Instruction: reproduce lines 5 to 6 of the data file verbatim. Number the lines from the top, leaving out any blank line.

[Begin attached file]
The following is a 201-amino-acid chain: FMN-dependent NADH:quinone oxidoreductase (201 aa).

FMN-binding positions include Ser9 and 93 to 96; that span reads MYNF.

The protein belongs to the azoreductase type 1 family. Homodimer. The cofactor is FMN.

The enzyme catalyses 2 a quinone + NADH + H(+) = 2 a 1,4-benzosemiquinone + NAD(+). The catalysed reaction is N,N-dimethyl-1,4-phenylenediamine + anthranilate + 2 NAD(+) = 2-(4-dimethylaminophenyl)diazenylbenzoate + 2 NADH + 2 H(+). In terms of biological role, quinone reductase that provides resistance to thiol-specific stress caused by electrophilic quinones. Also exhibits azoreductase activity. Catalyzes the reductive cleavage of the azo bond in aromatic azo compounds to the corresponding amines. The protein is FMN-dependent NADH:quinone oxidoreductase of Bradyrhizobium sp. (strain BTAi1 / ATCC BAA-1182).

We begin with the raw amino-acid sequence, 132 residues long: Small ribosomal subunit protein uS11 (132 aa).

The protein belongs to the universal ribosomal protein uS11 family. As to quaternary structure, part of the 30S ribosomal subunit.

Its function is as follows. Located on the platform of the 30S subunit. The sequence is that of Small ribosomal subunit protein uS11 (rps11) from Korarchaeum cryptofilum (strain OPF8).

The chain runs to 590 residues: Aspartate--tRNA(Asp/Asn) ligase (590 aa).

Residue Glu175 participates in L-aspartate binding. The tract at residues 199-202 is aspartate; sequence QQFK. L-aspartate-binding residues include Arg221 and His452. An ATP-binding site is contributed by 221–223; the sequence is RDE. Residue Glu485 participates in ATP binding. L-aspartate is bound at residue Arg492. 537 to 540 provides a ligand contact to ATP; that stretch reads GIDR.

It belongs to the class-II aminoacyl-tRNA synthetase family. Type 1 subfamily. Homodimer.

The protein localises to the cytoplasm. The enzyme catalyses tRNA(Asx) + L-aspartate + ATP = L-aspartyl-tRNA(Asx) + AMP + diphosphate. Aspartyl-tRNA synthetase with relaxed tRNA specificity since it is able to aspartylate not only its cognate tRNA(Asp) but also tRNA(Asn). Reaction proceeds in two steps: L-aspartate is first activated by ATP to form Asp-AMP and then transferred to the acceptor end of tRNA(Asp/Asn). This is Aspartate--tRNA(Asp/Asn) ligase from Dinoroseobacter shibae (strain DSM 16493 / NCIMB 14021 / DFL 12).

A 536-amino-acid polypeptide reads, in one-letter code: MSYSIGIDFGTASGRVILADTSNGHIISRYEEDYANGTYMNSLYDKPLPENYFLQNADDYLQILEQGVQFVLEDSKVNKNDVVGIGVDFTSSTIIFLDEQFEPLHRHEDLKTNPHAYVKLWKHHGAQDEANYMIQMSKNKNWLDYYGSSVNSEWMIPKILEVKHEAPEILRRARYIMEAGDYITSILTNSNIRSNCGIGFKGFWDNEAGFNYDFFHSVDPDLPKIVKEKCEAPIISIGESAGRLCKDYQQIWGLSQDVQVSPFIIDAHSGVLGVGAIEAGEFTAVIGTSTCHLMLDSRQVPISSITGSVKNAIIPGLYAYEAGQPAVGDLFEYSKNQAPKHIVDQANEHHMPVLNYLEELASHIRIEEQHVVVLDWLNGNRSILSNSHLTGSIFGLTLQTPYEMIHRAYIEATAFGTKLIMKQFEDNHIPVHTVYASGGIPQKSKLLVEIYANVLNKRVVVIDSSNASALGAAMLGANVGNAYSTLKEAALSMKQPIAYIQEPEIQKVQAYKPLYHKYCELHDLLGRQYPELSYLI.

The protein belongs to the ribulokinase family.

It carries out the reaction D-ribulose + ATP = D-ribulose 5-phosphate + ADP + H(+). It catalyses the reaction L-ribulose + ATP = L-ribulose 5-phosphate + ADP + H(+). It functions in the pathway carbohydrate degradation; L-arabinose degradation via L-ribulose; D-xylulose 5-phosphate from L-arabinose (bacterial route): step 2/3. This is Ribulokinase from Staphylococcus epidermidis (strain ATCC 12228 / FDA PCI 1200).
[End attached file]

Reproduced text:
We begin with the raw amino-acid sequence, 132 residues long: Small ribosomal subunit protein uS11 (132 aa).

The protein belongs to the universal ribosomal protein uS11 family. As to quaternary structure, part of the 30S ribosomal subunit.